Did you see Mary Queen of Shops this week..?
The struggling business this time was John Peers Salon in Rotherham. Mary Portas soon identified the failings of John Peers, the British Hairdresser of the Year winner back in the 80s. He quite simply needed to listen. ‘Really is that all?’ you may say. Well, yes – she taught him a valuable lesson: to take the time to listen to what his clients actually wanted.
Since his initial success two decades ago, John had fallen into the danger zone where he presumed to know best and then imposed his ideas on his clients. Mary managed to get John to open his mind, move with the times, reconnect with his clients and understand exactly who they were and what they wanted. He always had the technical ability, but had just lost any connection with them.
So with that in mind, they went out onto the streets, talked to potential clients to research what they wanted and how much they would be prepared to pay. They then rebranded and repositioned the salon as ‘fashion hair at high street prices’, a clever concept that follows the clothing market a la H&M and TopShop. John Peers would never have bought this concept had Mary not taught him some valuable marketing principles. He was actually quite moved at the end when he realized he felt ‘alive’ again and his team felt excited and enthused about going to work again.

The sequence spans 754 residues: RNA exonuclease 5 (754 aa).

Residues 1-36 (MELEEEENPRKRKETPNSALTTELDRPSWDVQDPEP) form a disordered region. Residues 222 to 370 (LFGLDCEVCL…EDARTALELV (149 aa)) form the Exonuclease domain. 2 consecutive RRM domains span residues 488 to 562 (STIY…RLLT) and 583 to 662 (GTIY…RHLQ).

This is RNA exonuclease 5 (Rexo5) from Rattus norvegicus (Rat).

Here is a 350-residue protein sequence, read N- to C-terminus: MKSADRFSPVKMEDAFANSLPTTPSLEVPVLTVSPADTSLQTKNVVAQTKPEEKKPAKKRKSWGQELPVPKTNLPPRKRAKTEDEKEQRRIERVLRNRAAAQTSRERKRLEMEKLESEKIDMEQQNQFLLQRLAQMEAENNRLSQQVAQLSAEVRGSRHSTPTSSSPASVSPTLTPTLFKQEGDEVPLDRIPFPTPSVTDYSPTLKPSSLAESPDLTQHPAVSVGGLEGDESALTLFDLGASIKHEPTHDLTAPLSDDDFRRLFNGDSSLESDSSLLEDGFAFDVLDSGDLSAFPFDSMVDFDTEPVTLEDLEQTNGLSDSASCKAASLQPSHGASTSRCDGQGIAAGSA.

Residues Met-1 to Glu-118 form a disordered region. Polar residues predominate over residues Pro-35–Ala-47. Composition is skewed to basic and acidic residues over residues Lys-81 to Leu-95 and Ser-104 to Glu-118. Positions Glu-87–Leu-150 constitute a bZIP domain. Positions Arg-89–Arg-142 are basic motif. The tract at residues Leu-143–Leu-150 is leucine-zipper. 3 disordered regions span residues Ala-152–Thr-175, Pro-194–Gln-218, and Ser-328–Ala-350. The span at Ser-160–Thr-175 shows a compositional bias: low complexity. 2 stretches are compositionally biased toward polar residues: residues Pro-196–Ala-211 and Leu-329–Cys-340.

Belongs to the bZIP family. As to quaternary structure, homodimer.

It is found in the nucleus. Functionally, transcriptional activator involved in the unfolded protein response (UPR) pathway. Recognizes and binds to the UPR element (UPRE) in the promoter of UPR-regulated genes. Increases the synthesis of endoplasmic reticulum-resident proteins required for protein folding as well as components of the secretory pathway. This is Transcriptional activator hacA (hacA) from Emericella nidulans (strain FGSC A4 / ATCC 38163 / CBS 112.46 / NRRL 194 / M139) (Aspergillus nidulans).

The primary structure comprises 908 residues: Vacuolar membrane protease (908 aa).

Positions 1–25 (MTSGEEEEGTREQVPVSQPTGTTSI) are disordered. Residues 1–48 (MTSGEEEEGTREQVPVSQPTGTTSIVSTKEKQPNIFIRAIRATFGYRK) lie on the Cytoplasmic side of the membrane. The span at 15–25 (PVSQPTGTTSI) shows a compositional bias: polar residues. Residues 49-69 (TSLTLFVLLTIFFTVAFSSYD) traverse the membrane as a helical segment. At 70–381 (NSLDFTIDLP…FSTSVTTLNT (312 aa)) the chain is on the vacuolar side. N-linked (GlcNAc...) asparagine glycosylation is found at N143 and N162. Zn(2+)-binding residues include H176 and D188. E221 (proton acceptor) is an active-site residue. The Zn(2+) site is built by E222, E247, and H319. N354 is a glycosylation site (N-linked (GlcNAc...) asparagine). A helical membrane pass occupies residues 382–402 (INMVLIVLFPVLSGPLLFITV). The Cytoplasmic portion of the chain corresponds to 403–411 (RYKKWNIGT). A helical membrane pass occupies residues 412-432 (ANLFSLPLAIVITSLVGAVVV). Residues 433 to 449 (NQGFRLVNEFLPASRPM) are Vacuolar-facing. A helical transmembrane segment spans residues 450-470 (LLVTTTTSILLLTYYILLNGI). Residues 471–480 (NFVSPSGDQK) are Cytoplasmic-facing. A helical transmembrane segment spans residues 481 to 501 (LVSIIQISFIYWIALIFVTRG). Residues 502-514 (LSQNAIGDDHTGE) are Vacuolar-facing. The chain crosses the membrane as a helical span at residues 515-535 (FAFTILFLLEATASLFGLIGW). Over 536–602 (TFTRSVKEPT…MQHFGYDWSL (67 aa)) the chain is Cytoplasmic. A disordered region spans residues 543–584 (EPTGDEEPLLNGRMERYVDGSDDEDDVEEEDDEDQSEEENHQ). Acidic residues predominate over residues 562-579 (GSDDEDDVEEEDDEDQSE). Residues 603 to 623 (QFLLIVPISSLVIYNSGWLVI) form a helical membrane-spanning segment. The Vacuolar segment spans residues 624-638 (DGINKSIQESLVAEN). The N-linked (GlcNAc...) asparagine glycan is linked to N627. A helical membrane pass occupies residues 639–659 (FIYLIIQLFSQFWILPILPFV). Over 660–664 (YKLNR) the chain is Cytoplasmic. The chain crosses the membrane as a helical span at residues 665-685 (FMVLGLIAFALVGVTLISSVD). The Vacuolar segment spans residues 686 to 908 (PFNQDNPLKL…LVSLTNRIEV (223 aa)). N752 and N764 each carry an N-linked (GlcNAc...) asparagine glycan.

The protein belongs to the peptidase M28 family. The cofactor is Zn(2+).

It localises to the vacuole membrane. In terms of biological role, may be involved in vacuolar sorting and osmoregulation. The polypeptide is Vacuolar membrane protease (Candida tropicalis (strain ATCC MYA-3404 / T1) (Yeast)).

This made me think how many companies fall into this same old trap. They may have a great service at any one time, but it’s essential to stay in touch with their market to ensure they are still delivering and meeting their needs. If the mighty M&S can be accused of complacency (as they were in the noughties) and make a staggering comeback, then we can all learn our lesson.
By simply following some simple marketing principles, I believe businesses can at least stay ‘safe’. By “safe” I mean continuing the dialogue between themselves and the customer. Keep the communications channels open both ways. Let them guide the company to their changing needs. No need to push a product which the market simply doesn’t want, thinking it’s gonna sell; square peg, round hole springs to mind.
I was at a recent expo for local businesses and I talked to one sole trader who swore blind that no-one would look for his type of business online. He wouldn’t open his mind to the idea of using any online marketing channels, even though many are very cheap, if not free. Yet he paid for a stand and spent a whole day out of the office, trying to sell his business to a small group of local companies who, as he said, ‘were not really the right people’.
Another John Peers maybe? I’d love to see what Mary Portas could teach him…
Nicola Peaty, Director – VG&A